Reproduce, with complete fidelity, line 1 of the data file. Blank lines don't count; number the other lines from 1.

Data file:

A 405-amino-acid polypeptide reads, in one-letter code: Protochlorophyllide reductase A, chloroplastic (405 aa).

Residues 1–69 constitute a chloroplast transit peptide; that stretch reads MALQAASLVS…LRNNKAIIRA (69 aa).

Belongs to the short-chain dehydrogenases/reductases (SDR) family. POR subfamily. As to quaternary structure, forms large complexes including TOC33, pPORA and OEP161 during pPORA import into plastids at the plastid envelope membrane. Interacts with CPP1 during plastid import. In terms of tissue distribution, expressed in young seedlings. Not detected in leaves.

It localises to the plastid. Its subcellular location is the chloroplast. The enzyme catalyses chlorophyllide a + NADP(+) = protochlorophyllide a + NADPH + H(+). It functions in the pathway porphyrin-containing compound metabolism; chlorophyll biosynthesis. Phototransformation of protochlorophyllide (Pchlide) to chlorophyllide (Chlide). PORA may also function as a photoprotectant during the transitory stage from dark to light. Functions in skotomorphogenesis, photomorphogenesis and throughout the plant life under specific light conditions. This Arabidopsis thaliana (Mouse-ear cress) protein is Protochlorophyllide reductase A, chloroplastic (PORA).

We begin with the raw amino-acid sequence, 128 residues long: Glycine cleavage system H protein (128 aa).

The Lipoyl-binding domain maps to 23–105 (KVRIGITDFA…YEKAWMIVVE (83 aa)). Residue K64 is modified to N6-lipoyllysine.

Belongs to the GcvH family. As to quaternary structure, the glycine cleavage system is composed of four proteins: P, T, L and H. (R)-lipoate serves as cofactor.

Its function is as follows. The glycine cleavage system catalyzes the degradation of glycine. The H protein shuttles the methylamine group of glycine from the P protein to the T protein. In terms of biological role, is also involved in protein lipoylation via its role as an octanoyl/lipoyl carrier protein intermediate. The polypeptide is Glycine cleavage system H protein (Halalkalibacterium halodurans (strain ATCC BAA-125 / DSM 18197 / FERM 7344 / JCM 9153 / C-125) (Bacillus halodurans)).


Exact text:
A 405-amino-acid polypeptide reads, in one-letter code: Protochlorophyllide reductase A, chloroplastic (405 aa).